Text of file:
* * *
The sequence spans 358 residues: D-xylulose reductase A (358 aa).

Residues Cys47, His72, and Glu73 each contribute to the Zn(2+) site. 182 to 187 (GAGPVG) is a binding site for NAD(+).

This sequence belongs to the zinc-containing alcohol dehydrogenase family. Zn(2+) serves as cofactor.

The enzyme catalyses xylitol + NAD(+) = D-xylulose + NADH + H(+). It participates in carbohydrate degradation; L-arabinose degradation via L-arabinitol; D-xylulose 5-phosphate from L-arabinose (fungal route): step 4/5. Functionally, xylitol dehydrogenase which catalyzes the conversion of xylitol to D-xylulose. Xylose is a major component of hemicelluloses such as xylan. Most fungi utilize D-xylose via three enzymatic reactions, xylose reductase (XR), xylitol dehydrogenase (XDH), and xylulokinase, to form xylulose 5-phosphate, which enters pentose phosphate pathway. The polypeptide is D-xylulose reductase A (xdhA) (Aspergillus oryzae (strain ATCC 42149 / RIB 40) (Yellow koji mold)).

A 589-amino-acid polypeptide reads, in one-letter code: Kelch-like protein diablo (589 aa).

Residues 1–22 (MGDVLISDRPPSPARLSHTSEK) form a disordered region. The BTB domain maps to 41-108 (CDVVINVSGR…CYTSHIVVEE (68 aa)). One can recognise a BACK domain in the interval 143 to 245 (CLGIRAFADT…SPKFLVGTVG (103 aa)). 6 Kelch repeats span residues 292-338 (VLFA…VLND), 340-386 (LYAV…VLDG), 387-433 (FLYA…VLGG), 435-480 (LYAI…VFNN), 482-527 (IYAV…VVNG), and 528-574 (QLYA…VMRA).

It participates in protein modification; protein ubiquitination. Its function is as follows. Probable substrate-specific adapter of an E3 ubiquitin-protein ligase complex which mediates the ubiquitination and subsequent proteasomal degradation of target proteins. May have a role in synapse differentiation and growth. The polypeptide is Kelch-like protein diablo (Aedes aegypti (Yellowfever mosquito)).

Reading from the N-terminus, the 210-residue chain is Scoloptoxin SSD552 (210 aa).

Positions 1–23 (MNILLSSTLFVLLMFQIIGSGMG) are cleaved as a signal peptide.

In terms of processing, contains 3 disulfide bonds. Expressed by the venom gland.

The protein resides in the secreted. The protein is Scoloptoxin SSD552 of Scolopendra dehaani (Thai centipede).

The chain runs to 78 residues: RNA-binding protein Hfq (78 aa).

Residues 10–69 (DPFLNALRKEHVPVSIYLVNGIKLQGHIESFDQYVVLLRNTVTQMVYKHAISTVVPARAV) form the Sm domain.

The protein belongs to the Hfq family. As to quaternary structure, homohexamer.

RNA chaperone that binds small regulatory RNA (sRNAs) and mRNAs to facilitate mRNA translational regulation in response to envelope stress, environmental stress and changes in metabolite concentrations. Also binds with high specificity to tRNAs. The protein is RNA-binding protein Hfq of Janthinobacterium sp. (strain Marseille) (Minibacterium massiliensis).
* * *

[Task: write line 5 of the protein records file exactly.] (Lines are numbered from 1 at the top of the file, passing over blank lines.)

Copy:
A 589-amino-acid polypeptide reads, in one-letter code: Kelch-like protein diablo (589 aa).